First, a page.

500 S State St, Ann Arbor, MI 48109, United States
The University of Michigan where Sarah Babb received her Bachelor of Arts degree.
633 Clark St, Evanston, IL 60208, United States
Northwestern University where Sarah Babb received her Master of Arts and Doctor of Philosophy degrees.
(Economy/Society is an accessible introduction to the ways...)
Economy/Society is an accessible introduction to the ways in which economic exchanges are embedded in social relationships. Bruce Carruthers and Sarah Babb tackle big issues and real problems with analytical power and lively ideas. They offer rich and novel insights into such topics as advertising, consumer behavior, the diffusion of innovations, conflicts in the workplace, social inequality, and the economic development of nations.
(Just one generation ago, lawyers dominated Mexico's polit...)
Just one generation ago, lawyers dominated Mexico's political elite, and Mexican economists were a relatively powerless group of mostly leftist nationalists. Today, in contrast, the country is famous, or perhaps infamous, for being run by American-trained neoclassical economists. This book chronicles the evolution of economic expertise in Mexico over the course of the twentieth century, showing how internationally credentialed experts came to set the agenda for the Mexican economics profession and to dominate Mexican economic policymaking. It also reveals how the familiar language of Mexico's new experts overlays a professional structure that is still alien to most American economists.
(The World Bank and other multilateral development banks (...)
The World Bank and other multilateral development banks (MDBs) carry out their mission to alleviate poverty and promote economic growth based on the advice of professional economists. But as Sarah Babb argues in Behind the Development Banks, these organizations have also been indelibly shaped by Washington politics - particularly by the legislative branch and its power of the purse. Tracing American influence on MDBs over three decades, this volume assesses increased congressional activism and the perpetual "selling" of banks to Congress by the executive branch. Babb contends that congressional reluctance to fund the MDBs has enhanced the influence of the United States on them by making credible America's threat to abandon the banks if its policy preferences are not followed.
(Institutional review boards (IRBs) are panels charged wit...)
Institutional review boards (IRBs) are panels charged with protecting the rights of humans who participate in research studies ranging from biomedicine to social science. Regulating Human Research provides a fresh look at these influential and sometimes controversial boards, tracing their historic transformation from academic committees to compliance bureaucracies: non-governmental offices where specialized staff define and apply federal regulations. In opening the black box of contemporary IRB decision-making, author Sarah Babb argues that compliance bureaucracy is an adaptive response to the dynamics and dysfunctions of American governance. Yet this solution has had unforeseen consequences, including the rise of a profitable ethics review industry.
Sarah Babb began her studies at the University of Michigan where she received a Bachelor of Arts degree in philosophy in 1988. Then she went to Northwestern University and obtained a Master of Arts degree in sociology in 1993 and a Doctor of Philosophy degree in sociology in 1998.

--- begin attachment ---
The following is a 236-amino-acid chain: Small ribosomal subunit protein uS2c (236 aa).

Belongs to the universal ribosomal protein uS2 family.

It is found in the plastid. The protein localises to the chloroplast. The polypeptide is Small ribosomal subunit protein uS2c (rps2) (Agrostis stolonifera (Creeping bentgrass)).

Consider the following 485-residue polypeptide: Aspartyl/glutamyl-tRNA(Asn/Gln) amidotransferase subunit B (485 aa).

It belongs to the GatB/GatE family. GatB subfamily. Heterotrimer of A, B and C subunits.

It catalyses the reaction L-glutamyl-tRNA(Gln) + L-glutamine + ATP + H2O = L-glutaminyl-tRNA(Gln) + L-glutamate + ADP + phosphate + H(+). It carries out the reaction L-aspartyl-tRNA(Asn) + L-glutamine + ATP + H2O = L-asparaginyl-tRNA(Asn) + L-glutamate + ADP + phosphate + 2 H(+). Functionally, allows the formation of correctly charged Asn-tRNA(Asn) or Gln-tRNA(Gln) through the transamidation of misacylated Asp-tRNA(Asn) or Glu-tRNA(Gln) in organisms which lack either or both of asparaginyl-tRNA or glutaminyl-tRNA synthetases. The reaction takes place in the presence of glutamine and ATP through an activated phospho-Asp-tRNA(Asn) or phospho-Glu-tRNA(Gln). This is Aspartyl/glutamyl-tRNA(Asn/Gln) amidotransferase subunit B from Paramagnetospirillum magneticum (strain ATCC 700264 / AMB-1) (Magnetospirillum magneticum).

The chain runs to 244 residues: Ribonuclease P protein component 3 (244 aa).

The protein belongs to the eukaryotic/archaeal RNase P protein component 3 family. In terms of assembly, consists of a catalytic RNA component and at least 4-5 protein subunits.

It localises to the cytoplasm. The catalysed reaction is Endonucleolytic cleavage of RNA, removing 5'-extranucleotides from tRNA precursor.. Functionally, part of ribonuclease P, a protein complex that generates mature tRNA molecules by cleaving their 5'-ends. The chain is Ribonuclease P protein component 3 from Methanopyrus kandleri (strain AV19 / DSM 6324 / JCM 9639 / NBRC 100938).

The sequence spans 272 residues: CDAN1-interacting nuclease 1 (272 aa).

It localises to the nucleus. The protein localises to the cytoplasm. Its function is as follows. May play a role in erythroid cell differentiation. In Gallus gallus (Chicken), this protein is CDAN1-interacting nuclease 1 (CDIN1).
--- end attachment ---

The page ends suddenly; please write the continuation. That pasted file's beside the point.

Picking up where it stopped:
Sarah Babb, after completing her doctor's degree in 1998, joined the University of Massachusetts at Amherst as an assistant professor of sociology, a position she held till 2003. Since 2003 she has been an educator at Boston College. In the beginning, she worked as an assistant professor of sociology for two years and became an associate professor in 2004. Since 2011 she has been a professor of sociology.
In addition to her main teaching activity at the college, Babb has been holding the position of director of graduate studies of the department of sociology since June 2018, a position she also held from July 2007 till June 2011. From July 2011 till June 2017 she was chairperson in the department of sociology. She was a member of the Dean's List Selection Committee and Boston College Institutional Review Board and is a member of the College of Arts and Sciences Executive Board of Chairs.
Sarah Babb is also actively engaged in writing and contributing to writings. Some of her early work focused on debates and social movements surrounding monetary policy in the United States in the decades immediately following the Civil War. She is the author of many published works exploring the connections among organizations, professions, and the state. Her book, Managing Mexico: Economists from Nationalism to Neoliberalism, taken from her doctoral dissertation, examines historical changes in the economics profession in Mexico. Her book, Behind the Development Banks: Washington Politics, World Poverty, and the Wealth of Nations, is written for anyone interested in how American politics helps determine the fate of developing countries.
Babb's most recent book is Regulating Human Research: IRBs from Peer Review to Compliance Bureaucracy (2020). She also contributed to the American Journal of Sociology, The American Sociologist, Theory & Society, and many other publications.
(The World Bank and other multilateral development banks (...)2009
(Institutional review boards (IRBs) are panels charged wit...)2020
(Just one generation ago, lawyers dominated Mexico's polit...)2001
(Economy/Society is an accessible introduction to the ways...)1999
Sarah Babb is a member of the American Sociological Association.
Besides English, Sarah Babb is fluent in Spanish.